Teaching

Sample List of Prospective Courses

1. Latin American and Caribbean Thought (undergraduate survey)

This course focuses on the central questions asked in Latin America and the Caribbean regarding the history and character of the region: What is Latin America, what does it mean to be Latin American (and or Caribbean!) and therefore what is the form and content of Latin American and Caribbean thought?

2. Liberation Philosophy: History, Ethics, Politics, and Aesthetics (graduate seminar)

This seminar is an overview of the Latin American philosophical tradition known as “liberation philosophy”. While inclusive of thinkers such as Juan C. Scannone, Rodolfo Kusch, Horacio Cerutti, Hugo Assmann, among others, this seminar will focus primarily on the philosophical production of the main exponent of liberation philosophy: Enrique Dussel. We will trace the origins of liberation philosophy, its main interlocutors (phenomenology, German idealism and Marxism, liberation theology, the Frankfurt School, and decolonial thinking), as well  as its principal contributions to current debates in philosophy and related disciplines. We will conclude with an overview of the main criticism that liberation philosophy has gathered over the last five decades.

3. Women of Color, Transnational, and Decolonial Feminisms (undergraduate seminar)

This course seeks to engage critical approaches to feminism within North America and parts of the Global South. The course focuses on theorizations made by women of color, often times in critical dialogue with mainstream feminist discourses. We will study the many ways in which oppression and resistance are conceptualized by these women, focusing on the intersections of gender, race, class, and sexuality. The student will leave the course with a critical language to analyze experiences of oppression across all levels of our social fabric.

Courses Taught

1. Spring 2018: Latino Literature and Culture (200 level undergraduate survey)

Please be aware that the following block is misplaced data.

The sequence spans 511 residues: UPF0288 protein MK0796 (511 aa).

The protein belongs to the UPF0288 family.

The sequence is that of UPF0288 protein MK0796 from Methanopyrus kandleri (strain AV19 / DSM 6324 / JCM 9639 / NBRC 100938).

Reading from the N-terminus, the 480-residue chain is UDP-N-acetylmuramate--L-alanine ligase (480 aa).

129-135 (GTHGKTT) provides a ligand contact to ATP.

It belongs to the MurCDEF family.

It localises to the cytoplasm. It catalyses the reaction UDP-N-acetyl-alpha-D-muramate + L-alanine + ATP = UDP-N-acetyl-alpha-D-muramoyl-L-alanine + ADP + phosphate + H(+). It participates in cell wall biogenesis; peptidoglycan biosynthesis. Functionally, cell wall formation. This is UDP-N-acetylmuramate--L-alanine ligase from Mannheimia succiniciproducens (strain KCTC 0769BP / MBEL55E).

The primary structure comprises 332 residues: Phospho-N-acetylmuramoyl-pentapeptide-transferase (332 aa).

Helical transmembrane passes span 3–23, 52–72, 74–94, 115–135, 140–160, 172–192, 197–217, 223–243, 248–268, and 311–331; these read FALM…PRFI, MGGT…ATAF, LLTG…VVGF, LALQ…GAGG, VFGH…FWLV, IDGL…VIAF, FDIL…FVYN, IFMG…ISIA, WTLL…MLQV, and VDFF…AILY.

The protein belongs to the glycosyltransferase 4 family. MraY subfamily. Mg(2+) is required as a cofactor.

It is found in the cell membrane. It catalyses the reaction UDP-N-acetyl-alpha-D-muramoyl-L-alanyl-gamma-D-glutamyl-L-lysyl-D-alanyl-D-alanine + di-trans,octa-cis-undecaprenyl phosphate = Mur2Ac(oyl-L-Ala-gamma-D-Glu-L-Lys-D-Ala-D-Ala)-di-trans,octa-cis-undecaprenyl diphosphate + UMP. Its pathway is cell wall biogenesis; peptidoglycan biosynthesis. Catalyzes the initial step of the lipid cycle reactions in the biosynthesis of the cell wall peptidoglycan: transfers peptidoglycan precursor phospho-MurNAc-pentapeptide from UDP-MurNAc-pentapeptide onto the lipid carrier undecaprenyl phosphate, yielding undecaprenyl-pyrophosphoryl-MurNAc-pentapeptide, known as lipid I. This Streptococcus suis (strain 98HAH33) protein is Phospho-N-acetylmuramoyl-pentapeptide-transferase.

This course proposes a definition of Latinx literature and culture by reviewing some of the canonical texts produced by 20th and 21st century Latin American and Hispanic Caribbean diasporic writers. Class discussion will address various topics including: borders and diaspora; identity formation; race, racialization and white supremacy; ethnicity and nationality; gender, sexuality, and masculinities; resistance and assimilation, religion and spirituality; and the role of literary modes and genres (i.e. autobiography, poetry, novel, short story, film, etc.).

2. Fall 2017: Intro to World Literature – Border Crossers (100 level undergraduate survey)

This course will analyze the experiences of border crossers, whether these borders are national, racial, cultural, social, political, personal, sexual, or psychic. We will focus on contemporary novelists that attempt to give voice to historical subjects that have been largely silenced from mainstream accounts of migration and cultural representation in the Americas: Junot Diaz, hailing from New Jersey and accounting for a part of the Dominican-American diasporic experience; Yuri Herrera, from Mexico, who offers a nuanced representation of Mexican migration to the United States; and Christina García, from New York, recounting the porous and complicated character of the Chinese diaspora in the Americas.

3. Spring 2017: Intro to Mythology – The Myth(s) of Modernity (200 level undergraduate survey)

This course will analyze the project of modernity as a myth, focusing on the experiences of racialized populations in the United States and marginalized subjects in postcolonial India, imperial Japan, and postcolonial Algeria. The course will begin with a theoretical exposition of the myth of modernity according to the Latin American philosopher Enrique Dussel. Subsequently, we will analyze fictional short stories from authors such as Junot Díaz, Hisaye Yamamoto, Sherman Alexie, Alice Walker, Sandra Cisneros, Mahasweta Devi, Ikemiyagi Sekiho, and Assia Djebar.

4. Fall 2016: Short Fiction – Global Colonialities in Relation (100 level undergraduate survey)

In this course, we will read short stories that explore the contemporary legacies of colonialism in (North) America, (largely North) Africa, and (East and South) Asia. We will read stories that address the power relations at work in social contexts where subjects are marginalized or oppressed across markers of culture, nation, class, race, ethnicity, gender, sexuality, and religion. Some authors to be discussed will include: Junot Díaz, Sandra Cisneros, Ikemiyagi Sekiho, Kang Kyong-ae, Sherman Alexie, Zora Neale Hurston, Alice Walker, Sonallah Ibrahim, Assia Djebar, Mahasweta Devi, Hisaye Yamamoto, and Bharati Mukherjee. Secondary critical readings will also be discussed by authors such as Max Horkheimer, Sylvia Wynter, Cherríe Moraga, Audre Lorde, Edward Said, and Carl Schmitt. Films will also be assigned to watch at home and will be incorporated into class discussions.